Clocks and Timers¶
On arm64, Hyper-V virtualizes the ARMv8 architectural system counter and timer. Guest VMs use this virtualized hardware as the Linux clocksource and clockevents via the standard arm_arch_timer.c driver, just as they would on bare metal. Linux vDSO support for the architectural system counter is functional in guest VMs on Hyper-V. While Hyper-V also provides a synthetic system clock and four synthetic per-CPU timers as described in the TLFS, they are not used by the Linux kernel in a Hyper-V guest on arm64. However, older versions of Hyper-V for arm64 only partially virtualize the ARMv8 architectural timer, such that the timer does not generate interrupts in the VM. Because of this limitation, running current Linux kernel versions on these older Hyper-V versions requires an out-of-tree patch to use the Hyper-V synthetic clocks/timers instead.
On x86/x64, Hyper-V provides guest VMs with a synthetic system clock and four synthetic per-CPU timers as described in the TLFS. Hyper-V also provides access to the virtualized TSC via the RDTSC and related instructions. These TSC instructions do not trap to the hypervisor and so provide excellent performance in a VM. Hyper-V performs TSC calibration, and provides the TSC frequency to the guest VM via a synthetic MSR. Hyper-V initialization code in Linux reads this MSR to get the frequency, so it skips TSC calibration and sets tsc_reliable. Hyper-V provides virtualized versions of the PIT (in Hyper-V Generation 1 VMs only), local APIC timer, and RTC. Hyper-V does not provide a virtualized HPET in guest VMs.
The Hyper-V synthetic system clock can be read via a synthetic MSR, but this access traps to the hypervisor. As a faster alternative, the guest can configure a memory page to be shared between the guest and the hypervisor. Hyper-V populates this memory page with a 64-bit scale value and offset value. To read the synthetic clock value, the guest reads the TSC and then applies the scale and offset as described in the Hyper-V TLFS. The resulting value advances at a constant 10 MHz frequency. In the case of a live migration to a host with a different TSC frequency, Hyper-V adjusts the scale and offset values in the shared page so that the 10 MHz frequency is maintained.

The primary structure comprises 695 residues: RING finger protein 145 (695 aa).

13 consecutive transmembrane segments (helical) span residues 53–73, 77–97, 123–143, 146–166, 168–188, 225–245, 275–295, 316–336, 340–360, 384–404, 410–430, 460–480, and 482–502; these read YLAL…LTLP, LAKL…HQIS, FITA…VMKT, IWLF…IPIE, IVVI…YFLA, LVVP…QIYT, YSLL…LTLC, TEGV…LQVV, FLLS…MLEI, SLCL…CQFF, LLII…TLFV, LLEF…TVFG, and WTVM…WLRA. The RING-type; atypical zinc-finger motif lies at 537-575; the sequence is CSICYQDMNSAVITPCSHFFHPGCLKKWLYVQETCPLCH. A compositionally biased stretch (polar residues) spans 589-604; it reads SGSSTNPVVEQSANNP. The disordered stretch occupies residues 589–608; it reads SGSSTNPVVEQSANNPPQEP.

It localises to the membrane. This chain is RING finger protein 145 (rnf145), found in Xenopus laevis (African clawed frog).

Starting with Windows Server 2022 Hyper-V, Hyper-V uses hardware support for TSC frequency scaling to enable live migration of VMs across Hyper-V hosts where the TSC frequency may be different. When a Linux guest detects that this Hyper-V functionality is available, it prefers to use Linux’s standard TSC-based clocksource. Otherwise, it uses the clocksource for the Hyper-V synthetic system clock implemented via the shared page (identified as “hyperv_clocksource_tsc_page”).
The Hyper-V synthetic system clock is available to user space via vDSO, and gettimeofday() and related system calls can execute entirely in user space. The vDSO is implemented by mapping the shared page with scale and offset values into user space. User space code performs the same algorithm of reading the TSC and appying the scale and offset to get the constant 10 MHz clock.
Linux clockevents are based on Hyper-V synthetic timer 0. While Hyper-V offers 4 synthetic timers for each CPU, Linux only uses timer 0. Interrupts from stimer0 are recorded on the “HVS” line in /proc/interrupts. Clockevents based on the virtualized PIT and local APIC timer also work, but the Hyper-V synthetic timer is preferred.
The driver for the Hyper-V synthetic system clock and timers is drivers/clocksource/hyperv_timer.c.